Why can't we be the source?

Fletch1986 wrote:
ephrem wrote:

Obviously I disagree, and there's evidence that it's not so cut and dry: http://medicalxpress.com/...s-morality.html


All that gives is one of the locations of the brain through which we act on and discover morality. Not the source.


Edit: the reasons you cite in your previous post about the source of morality aren't convincing. We've had lots of time to experiment and find a way of living together that leads to a succesful society.


Is the second sentence in the edit your refutation? Finding ways to live together is a part of discovering morality.


For some reason accessing Tnation from work is difficult at times.

Finding ways to live together is how we create morality.

Partly genetic, partly culture, partly ideal = morality.


You cannot even create an original thought much less a high level order like morality. Morality has no basis in genetics. If there were no creatures, no physical objects at all, morality would still exist, it just would have no adherents.
Morality has been misinterpreted by culture, but you cannot seem to understand that morality is not necessary at any level for evolution. If anything in may ways it can be contrary to evolution.
Ideals have even less to do with it than the other things you mention.
The proof is in what morality is or what it's composed of. First, freewill.
Now whether you are a freewill or determinism advocate, you are still subject to a metaphysical higher order. You don't have a choice. It's one, or the other, and they are both metaphysical entities. Either we have choices as conscious objects, or we do not. In either case, we are not in control of that. It's not a human construct because humans didn't invent that which controls us. The pecking order of causal reality necessitates that that which you are subject to, is ahead of you in the causal chain. There is no way around that.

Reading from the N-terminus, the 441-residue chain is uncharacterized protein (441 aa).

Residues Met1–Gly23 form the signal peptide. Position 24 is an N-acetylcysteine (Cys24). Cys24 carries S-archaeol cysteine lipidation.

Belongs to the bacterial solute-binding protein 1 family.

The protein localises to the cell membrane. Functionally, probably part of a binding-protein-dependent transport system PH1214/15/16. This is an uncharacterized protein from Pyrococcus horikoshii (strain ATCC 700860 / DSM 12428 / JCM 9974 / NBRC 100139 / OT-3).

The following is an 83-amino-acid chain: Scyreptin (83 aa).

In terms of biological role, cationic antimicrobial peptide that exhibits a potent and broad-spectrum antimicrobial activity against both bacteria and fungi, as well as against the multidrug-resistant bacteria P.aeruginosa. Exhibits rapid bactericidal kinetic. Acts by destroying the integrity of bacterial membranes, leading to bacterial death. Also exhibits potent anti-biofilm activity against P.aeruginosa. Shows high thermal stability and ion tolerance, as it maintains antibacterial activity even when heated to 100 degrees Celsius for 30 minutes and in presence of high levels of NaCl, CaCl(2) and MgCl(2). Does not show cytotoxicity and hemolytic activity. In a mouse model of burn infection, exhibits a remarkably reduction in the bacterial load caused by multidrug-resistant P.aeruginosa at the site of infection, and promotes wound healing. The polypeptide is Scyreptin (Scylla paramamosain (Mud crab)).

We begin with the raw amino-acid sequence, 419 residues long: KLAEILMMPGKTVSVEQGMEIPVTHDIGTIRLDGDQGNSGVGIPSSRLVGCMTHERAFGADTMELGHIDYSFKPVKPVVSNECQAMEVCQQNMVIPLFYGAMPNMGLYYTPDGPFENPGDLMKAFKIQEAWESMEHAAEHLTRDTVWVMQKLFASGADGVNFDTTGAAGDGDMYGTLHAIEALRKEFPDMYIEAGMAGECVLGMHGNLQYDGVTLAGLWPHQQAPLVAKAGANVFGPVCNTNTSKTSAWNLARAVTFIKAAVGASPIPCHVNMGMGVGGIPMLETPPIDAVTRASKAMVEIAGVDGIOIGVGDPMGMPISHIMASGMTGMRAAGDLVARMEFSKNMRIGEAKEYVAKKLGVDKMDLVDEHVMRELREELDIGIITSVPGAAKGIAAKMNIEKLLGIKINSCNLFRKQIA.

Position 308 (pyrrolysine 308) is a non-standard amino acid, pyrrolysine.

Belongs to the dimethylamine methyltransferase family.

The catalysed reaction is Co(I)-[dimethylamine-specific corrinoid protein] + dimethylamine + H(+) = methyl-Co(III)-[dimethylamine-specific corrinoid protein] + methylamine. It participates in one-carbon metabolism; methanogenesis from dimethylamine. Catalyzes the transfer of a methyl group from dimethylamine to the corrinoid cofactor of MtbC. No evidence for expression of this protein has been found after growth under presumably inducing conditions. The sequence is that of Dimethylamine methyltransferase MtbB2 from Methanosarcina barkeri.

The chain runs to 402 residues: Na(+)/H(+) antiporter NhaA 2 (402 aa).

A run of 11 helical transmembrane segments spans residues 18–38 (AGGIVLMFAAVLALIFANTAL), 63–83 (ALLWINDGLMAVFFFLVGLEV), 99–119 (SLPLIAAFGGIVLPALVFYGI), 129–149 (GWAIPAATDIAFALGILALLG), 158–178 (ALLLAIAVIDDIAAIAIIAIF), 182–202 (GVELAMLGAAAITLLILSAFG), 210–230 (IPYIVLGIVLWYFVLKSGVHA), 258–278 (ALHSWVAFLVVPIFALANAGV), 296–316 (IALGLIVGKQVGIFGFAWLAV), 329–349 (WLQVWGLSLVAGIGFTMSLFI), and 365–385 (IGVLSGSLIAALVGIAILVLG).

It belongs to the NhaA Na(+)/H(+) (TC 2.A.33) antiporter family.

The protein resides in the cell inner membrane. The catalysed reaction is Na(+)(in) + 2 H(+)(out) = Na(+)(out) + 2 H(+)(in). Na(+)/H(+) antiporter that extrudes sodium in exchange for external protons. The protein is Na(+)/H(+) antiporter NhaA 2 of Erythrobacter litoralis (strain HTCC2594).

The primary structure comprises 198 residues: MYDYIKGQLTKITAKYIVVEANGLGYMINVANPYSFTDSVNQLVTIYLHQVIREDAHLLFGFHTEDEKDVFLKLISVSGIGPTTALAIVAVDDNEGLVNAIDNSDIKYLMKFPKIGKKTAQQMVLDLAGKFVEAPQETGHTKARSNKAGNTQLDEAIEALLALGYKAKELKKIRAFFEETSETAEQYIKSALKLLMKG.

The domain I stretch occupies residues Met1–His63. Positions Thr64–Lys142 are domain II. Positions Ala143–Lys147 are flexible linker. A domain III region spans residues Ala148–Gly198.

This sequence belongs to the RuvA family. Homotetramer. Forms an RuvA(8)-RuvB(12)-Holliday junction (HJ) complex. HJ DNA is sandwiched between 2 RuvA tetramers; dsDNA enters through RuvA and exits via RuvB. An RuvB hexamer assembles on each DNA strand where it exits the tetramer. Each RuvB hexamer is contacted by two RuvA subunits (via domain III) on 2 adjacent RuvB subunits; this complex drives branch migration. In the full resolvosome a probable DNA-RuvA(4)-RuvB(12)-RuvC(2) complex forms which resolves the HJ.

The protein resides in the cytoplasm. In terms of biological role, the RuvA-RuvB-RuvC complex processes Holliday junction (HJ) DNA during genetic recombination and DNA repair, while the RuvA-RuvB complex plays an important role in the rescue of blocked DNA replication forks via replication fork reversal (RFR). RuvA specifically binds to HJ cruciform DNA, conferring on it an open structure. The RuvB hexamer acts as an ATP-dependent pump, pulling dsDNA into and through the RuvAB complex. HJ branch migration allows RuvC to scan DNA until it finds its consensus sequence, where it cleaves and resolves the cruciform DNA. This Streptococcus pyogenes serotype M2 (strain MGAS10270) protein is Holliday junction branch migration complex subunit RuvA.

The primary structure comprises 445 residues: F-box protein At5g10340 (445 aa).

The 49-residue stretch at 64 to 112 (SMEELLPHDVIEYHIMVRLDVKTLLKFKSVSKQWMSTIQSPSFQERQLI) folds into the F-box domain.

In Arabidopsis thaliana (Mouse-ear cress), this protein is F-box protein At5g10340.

Second, you have two options 'good' or 'evil'. Humans cannot decide what action is good and what action is evil, we can only decide to take the evil or good option. We cannot make an evil option good or a good option evil by sheer will. Good is a metaphysical construct. And so is evil. What is good and what is evil has always been the case, eternally for it's not subject to time.

You are confusing the understanding of morality and morality itself. You'd have made an 'F' in my ethics class. If you cannot separate the understanding of something with the thing itself, you will not be able to understand many things.

Let's go back to math. If you put 2 apples in a basket and then added 2 more apples to the basket, then every conscious thing in the entire universe died simultaneously, you'd still have 4 apples in the basket. Morality is no different. Even if there is nothing that can act moral or immoral, morality still exists.

You're desire to make this a man-made thing is bordering on absurd. Man cannot have created morality because we cannot control what it is in any way. We can know it or not know it, we can understand it, or not understand it, but it is what it is, and there is nothing you can do about it.
You're kind of like a cave man, you put man at the center of the universe.

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I understand what your saying about the hierarchy, but how do you think we can know what the laws of morality are? How do people find them out from your point of view?